As the Crimson prepares to take on Stanford in its season opener, David Freed recaps the last season for each of the players on this year’s team and discusses the important season goals for each student-athlete. In this article, he discusses the recent progression and the relevant next steps for junior power forward Chris Egi.
In his second year in Cambridge, Egi continued to progress. After getting spot minutes as a freshman, the big man became the primary backup to then-junior center Zena Edosomwan. With Edosomwan struggling with injuries and foul trouble for large portions of the Ivy League schedule, Egi played heavy minutes during conference play, registering 15 or more minutes in five of eight contests before being shut down during the season's final weekend.
When Egi got playing time, he showed progress on both ends of the floor from his freshman season. He shot just 45 percent from the floor but routinely generated good opportunities at the rim with his athleticism and ability to move around slower defenders. He was especially effective in transition, running the floor hard and punished lazier opponents. On defense, he showed himself to be an effective shot blocker in the paint with a quick second jump.
Despite this progress, opponents quickly figured out how to limit the big man. Egi shot a putrid eight of 29 at the free throw line and he was often fouled hard around the rim as opponents dared him to make up the points at the charity stripe, a strategy that was rewarded much more often than not. On defense, while he came up with some sensational blocks coming in from the weak side, he struggled as an on-ball defender and averaged more than seven fouls per 40 minutes.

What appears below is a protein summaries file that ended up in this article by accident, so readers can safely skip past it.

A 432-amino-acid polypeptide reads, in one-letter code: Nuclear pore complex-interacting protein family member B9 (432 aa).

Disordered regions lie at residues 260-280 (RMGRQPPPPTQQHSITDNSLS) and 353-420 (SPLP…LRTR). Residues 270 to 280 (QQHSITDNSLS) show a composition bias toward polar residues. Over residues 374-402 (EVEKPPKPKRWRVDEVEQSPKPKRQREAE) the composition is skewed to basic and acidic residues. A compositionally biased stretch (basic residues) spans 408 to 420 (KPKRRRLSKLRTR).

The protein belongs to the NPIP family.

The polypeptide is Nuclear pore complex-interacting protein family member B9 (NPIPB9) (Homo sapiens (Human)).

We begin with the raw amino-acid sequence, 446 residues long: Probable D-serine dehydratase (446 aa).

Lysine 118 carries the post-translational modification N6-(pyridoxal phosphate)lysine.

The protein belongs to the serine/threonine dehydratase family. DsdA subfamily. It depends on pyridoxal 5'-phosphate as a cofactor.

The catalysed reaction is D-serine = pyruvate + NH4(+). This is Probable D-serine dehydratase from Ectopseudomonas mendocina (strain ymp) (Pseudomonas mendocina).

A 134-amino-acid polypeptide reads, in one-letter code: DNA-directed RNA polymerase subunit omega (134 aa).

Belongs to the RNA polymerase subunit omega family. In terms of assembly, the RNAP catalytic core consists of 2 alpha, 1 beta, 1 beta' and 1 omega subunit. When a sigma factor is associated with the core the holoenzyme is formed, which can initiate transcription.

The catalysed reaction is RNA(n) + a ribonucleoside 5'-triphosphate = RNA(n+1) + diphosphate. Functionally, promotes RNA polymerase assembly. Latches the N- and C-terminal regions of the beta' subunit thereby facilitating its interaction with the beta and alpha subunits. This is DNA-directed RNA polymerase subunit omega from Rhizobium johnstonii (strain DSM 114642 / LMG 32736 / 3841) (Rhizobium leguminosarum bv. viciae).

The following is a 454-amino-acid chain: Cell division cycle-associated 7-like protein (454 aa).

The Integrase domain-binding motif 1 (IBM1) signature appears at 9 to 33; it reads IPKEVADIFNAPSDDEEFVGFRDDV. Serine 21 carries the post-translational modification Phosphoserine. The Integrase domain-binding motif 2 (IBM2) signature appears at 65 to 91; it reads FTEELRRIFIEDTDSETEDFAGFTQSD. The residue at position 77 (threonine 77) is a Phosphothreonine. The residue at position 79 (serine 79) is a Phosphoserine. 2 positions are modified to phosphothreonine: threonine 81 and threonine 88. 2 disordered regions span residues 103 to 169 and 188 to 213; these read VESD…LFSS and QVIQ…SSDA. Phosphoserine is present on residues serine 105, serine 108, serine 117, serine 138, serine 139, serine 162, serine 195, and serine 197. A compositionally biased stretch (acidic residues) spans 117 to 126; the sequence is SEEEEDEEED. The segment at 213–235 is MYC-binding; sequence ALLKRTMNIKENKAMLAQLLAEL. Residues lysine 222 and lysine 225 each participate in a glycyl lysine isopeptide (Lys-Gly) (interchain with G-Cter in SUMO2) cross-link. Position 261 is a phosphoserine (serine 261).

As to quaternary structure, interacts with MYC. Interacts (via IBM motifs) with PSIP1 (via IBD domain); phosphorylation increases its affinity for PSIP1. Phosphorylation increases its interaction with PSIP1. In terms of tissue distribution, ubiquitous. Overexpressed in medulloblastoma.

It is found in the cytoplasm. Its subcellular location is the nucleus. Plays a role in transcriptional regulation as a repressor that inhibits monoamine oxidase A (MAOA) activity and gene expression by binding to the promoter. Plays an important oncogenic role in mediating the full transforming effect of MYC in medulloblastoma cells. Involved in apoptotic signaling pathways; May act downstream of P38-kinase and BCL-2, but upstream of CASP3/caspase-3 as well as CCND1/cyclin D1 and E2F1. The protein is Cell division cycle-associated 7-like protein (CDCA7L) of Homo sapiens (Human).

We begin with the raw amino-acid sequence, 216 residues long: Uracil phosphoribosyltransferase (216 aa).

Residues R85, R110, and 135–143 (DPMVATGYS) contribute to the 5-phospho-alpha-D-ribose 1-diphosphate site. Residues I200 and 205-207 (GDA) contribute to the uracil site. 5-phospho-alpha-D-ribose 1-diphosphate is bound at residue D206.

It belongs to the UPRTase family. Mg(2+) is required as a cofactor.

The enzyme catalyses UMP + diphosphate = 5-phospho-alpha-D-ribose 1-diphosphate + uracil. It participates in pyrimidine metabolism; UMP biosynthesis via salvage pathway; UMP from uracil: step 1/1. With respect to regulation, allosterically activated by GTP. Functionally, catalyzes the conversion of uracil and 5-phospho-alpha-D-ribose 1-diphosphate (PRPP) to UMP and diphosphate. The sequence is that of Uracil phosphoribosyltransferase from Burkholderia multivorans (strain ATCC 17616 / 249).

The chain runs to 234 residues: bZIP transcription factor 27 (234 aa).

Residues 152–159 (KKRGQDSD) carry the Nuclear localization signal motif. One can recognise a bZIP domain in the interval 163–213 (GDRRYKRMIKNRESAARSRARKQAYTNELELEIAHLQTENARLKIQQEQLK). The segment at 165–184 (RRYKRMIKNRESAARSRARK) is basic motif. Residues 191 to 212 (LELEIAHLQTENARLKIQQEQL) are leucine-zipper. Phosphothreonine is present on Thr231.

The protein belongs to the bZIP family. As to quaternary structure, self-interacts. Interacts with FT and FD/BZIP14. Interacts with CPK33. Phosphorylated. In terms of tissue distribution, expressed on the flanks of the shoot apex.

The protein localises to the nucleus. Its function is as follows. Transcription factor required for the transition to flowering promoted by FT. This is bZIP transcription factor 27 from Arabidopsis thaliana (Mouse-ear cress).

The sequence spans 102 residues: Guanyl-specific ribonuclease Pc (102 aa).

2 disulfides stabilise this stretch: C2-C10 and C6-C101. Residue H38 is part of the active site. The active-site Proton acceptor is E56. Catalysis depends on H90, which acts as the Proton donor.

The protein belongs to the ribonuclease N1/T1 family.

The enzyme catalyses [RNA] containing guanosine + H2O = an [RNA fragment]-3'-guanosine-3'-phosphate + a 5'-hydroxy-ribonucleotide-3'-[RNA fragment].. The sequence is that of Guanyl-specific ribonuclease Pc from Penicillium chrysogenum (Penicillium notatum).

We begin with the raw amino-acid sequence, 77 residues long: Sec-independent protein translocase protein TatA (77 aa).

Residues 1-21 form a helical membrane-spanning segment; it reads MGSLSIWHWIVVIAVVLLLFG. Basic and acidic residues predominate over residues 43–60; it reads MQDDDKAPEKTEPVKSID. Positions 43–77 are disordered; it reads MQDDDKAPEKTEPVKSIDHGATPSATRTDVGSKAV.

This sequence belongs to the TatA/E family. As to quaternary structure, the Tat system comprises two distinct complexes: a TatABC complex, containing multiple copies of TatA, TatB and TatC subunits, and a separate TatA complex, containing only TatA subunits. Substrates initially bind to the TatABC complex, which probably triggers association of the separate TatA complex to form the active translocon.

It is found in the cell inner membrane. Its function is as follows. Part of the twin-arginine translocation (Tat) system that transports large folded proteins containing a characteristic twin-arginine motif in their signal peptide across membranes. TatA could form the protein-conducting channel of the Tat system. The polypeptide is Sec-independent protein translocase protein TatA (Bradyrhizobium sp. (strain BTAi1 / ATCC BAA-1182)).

Important Next Steps:
To continue progressing and become a starter in his third year in Cambridge, Egi will have to take a couple big steps forward:
1.Shoot, Shoot, Shoot — Egi's free throwing shooting, quite simply, needs to be twice as good as it was last year if he wants to be able to play alongside Edosomwan, a sub-60 percent free throw shooter a year ago. Harvard coach Tommy Amaker played these lineups sparingly last year because they were an awkward fit offensively and defensively, and improved free throw shooting would be key in persuading him to play them more often.
2.Develop Footwork — A lot of the junior’s foul trouble last year came from getting caught out of position or being too jumpy defensively. Although he can improve on staying down and not falling for every pump fake, Egi can help put himself in more favorable positions by moving his feet better and walling off the paint from opponents. On the other end, cleaner post footwork will get him easier looks and allow him to use his 6'9" frame to wall off the paint.
If last season is any indication, Amaker will give Egi every chance to earn the starting power forward job alongside Edosomwan. Egi is the only veteran big man on the roster that has received serious playing time in the past and Amaker is very reticent to hand over the keys to his defense to someone who isn't innately familiar with it. Given Harvard's struggles with perimeter defense last year—something that will get better with the return of Chambers but looks to still be a problem—having smart interior defenders will be crucial.
–Staff writer David Freed can be reached at firstname.lastname@example.org.